- Total Knee Arthroplasty
- Previous Operation
- Primary Total Knee Arthroplasty
- Continuous Passive Motion
- Supracondylar Fracture
Most people who receive a total knee arthroplasty (TKA) because of late stage osteoarthritis experience a great benefit with regard to mobility and quality of life. Although x-rays show a perfect position of the knee implant, arthrofibrosis and the associated reduced range of motion (ROM) can be a frustrating complication for both the patient and the surgeon. Laubenthal et al. showed that patients require 67° of knee flexion during the swing phase of gait, 83° are required to ascend stairs, between 90° and 100° of flexion are required to descend stairs. To stand up from a normal sized chair, people need a knee flexion of about 93° . The aim after TKA is therefore a ROM of about 90°-100° to ensure that there are no problems in daily life. Vigorous rehabilitation after TKA is important to reach this value.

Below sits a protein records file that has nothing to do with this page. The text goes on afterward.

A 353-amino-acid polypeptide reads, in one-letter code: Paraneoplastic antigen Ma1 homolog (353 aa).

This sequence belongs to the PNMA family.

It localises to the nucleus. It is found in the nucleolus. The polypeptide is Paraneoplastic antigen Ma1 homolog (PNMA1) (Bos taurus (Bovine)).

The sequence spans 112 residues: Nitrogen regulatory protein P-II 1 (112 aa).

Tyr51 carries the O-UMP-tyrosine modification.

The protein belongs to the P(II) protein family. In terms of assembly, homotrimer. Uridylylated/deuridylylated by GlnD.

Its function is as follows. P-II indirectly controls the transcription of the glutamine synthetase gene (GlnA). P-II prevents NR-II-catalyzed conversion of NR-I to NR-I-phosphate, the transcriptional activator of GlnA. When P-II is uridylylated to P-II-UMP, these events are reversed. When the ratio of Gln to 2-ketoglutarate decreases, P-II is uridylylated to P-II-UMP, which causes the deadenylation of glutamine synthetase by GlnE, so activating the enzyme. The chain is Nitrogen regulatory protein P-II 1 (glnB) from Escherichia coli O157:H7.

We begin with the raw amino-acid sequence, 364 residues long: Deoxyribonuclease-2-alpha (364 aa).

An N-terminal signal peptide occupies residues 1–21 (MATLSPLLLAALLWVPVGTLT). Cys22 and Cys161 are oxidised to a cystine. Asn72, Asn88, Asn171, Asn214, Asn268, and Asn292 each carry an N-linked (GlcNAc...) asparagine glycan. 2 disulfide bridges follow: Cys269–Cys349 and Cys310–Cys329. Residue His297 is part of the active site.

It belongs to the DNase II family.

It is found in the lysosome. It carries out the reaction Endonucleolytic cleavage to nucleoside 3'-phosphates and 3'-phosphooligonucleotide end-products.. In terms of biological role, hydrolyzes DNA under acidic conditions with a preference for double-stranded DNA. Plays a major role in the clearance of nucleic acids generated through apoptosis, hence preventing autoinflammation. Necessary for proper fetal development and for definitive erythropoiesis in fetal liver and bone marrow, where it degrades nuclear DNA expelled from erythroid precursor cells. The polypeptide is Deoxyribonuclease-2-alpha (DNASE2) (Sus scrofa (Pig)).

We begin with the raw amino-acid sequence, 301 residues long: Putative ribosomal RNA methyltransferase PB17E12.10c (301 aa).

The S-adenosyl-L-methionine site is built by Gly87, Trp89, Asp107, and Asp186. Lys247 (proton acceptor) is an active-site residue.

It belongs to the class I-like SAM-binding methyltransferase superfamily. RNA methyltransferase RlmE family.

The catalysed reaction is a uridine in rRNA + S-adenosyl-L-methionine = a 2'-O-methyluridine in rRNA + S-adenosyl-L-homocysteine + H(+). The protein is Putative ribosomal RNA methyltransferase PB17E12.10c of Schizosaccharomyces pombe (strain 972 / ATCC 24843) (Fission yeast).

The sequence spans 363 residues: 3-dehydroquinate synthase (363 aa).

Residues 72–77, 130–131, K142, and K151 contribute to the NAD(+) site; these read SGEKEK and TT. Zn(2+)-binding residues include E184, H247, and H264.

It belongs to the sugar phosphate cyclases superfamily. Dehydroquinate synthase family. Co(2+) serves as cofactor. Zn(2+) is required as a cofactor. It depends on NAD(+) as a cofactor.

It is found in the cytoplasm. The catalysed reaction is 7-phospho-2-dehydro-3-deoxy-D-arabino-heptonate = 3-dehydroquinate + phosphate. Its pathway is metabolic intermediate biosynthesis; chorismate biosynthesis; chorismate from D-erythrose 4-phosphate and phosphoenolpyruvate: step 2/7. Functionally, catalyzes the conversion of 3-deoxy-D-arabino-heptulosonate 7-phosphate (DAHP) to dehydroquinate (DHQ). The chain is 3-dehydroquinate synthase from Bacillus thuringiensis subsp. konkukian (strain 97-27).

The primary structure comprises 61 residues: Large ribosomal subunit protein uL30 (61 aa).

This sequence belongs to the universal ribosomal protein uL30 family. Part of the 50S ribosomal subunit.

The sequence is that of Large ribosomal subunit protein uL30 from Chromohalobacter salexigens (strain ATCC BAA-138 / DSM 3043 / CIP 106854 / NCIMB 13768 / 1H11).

If all methods of physiotherapeutic treatment have been exhausted trying to develop this ROM, manipulation under anaesthesia (MUA) can be discussed.
Although manipulation under anaesthesia is a non-invasive procedure to increase ROM, it may cause complications such as femoral supracondylar fracture, rupture of the patellar ligament, wound dehiscence and haemarthrosis . Therefore the risk-benefit ratio should be carefully considered.
The aim of the present study was to determine prevalence-data for the development of stiffness after primary TKA and to show the efficiency of MUA for the treatment of postoperative lack of ROM in regard to total flexion and gain of flexion in the early and late postoperative period.
Furthermore we tried to determine causative factors for the results after MUA. Therefore the study wanted to prove the influence of BMI, time since primary TKA (>/≤ 30 days), number of previous surgical procedures and flexion before MUA on the results (total flexion/gain of flexion) 6 weeks after MUA.
Data files from patients who underwent a manipulation under anaesthesia (MUA) to treat arthrofibrosis after TKA (Genesis II® Smith&Nephew) were retrospectively analysed. If a flexion of more than 90° after TKA was not achieved, they were entitled as being stiff. All patients with "stiff knees" underwent MUA during the inclusion period between August 1, 2004 to July 31, 2009.